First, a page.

What does it mean to be vulnerable? This question comes up quite a bit in comedy. You might hear someone say, “oh, he’s so raw, so vulnerable…” It’s a common form of praise, usually for male comedians.
Former Late Show booker, Eddie Brill, named vulnerability as his favorite quality in a comedian. He seldom, if ever, booked women. Eventually, he was fired for his statements in the now infamous New York Times article. However, the crux of his argument was that good comedians reveal their weaknesses and women just don’t do that.
For most men, being vulnerable is a choice. Women don’t have that luxury, we don’t have to reveal anything to be vulnerable– we are vulnerable, simply by existing.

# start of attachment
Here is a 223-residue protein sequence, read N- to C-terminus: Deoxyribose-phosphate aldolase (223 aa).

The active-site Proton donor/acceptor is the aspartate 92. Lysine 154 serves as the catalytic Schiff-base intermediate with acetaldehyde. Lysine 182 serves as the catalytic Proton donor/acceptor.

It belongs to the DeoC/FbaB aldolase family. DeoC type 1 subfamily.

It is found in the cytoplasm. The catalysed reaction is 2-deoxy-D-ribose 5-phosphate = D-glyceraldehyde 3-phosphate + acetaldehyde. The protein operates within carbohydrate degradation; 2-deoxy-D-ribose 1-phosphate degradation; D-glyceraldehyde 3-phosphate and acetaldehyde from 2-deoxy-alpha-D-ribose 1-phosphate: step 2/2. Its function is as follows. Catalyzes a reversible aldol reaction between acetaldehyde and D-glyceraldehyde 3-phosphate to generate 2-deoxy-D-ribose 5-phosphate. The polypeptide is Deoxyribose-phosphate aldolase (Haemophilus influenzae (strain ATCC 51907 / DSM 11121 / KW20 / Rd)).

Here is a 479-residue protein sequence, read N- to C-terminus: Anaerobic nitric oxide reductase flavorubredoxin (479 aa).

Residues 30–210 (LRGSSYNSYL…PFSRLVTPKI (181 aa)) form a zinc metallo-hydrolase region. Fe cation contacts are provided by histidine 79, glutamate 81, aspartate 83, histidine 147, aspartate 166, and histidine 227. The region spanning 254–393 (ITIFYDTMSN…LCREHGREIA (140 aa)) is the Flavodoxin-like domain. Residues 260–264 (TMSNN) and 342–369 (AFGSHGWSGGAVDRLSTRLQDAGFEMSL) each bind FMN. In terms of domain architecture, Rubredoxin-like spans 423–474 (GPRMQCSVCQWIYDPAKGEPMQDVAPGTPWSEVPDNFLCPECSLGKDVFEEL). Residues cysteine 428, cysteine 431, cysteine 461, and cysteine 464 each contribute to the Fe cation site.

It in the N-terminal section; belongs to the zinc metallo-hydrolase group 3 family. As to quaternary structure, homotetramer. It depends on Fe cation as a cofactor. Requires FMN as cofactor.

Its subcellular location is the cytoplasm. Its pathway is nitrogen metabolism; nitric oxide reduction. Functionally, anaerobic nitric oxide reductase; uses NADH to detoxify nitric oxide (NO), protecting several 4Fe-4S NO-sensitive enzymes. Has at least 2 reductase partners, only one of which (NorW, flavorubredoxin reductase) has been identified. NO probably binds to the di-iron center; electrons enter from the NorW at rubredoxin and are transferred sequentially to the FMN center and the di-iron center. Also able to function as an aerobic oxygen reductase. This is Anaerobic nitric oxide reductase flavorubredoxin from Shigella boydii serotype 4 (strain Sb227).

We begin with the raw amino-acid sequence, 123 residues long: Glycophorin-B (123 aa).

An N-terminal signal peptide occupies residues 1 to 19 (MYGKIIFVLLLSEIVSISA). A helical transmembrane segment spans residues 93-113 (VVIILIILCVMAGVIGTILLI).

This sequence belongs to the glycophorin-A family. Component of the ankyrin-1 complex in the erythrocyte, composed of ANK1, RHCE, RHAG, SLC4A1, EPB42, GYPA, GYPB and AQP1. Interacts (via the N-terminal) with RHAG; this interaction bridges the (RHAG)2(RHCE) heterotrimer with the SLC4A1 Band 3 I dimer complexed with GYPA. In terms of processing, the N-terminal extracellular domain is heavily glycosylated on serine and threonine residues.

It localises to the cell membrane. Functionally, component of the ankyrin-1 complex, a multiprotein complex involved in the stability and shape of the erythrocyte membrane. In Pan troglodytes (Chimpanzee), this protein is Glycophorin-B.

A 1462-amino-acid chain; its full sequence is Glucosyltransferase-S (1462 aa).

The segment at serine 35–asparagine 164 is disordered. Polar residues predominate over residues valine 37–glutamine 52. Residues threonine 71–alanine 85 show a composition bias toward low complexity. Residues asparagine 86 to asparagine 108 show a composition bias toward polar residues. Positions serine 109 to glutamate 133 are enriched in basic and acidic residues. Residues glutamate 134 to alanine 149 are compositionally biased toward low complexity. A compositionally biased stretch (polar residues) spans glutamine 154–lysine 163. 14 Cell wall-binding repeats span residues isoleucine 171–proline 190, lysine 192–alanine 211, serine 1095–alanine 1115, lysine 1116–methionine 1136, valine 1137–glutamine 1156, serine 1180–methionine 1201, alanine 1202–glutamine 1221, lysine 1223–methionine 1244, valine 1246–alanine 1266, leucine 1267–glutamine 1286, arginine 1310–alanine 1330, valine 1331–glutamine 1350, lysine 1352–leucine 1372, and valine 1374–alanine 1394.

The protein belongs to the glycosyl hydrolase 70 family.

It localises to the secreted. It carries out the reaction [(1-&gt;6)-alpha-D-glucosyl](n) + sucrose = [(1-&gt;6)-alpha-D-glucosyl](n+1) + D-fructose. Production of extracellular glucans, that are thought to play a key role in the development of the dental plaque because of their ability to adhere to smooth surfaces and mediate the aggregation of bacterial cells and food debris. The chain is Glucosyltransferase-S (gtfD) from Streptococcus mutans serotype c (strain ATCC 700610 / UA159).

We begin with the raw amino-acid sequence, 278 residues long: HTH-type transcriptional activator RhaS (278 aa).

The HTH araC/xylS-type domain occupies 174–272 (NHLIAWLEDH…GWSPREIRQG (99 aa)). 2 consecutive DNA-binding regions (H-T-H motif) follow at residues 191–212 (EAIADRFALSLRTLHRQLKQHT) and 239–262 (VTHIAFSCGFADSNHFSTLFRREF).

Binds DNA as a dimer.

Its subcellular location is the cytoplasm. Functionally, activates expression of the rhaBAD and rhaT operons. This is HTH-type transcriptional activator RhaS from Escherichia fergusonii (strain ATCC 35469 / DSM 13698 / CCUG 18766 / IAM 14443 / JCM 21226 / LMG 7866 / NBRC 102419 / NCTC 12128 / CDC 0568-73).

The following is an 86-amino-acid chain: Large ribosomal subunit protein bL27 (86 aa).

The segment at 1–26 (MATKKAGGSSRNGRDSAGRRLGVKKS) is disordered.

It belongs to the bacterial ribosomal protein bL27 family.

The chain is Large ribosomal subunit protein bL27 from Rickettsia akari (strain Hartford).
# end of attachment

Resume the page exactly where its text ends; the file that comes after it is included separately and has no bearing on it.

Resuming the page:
From the moment we are born to the moment we die, we are taught to stay safe, don’t go out alone, don’t leave your drink out, don’t drink too much, don’t stay out late, don’t wear provocative clothing, don’t threaten men. And those are just first world problems.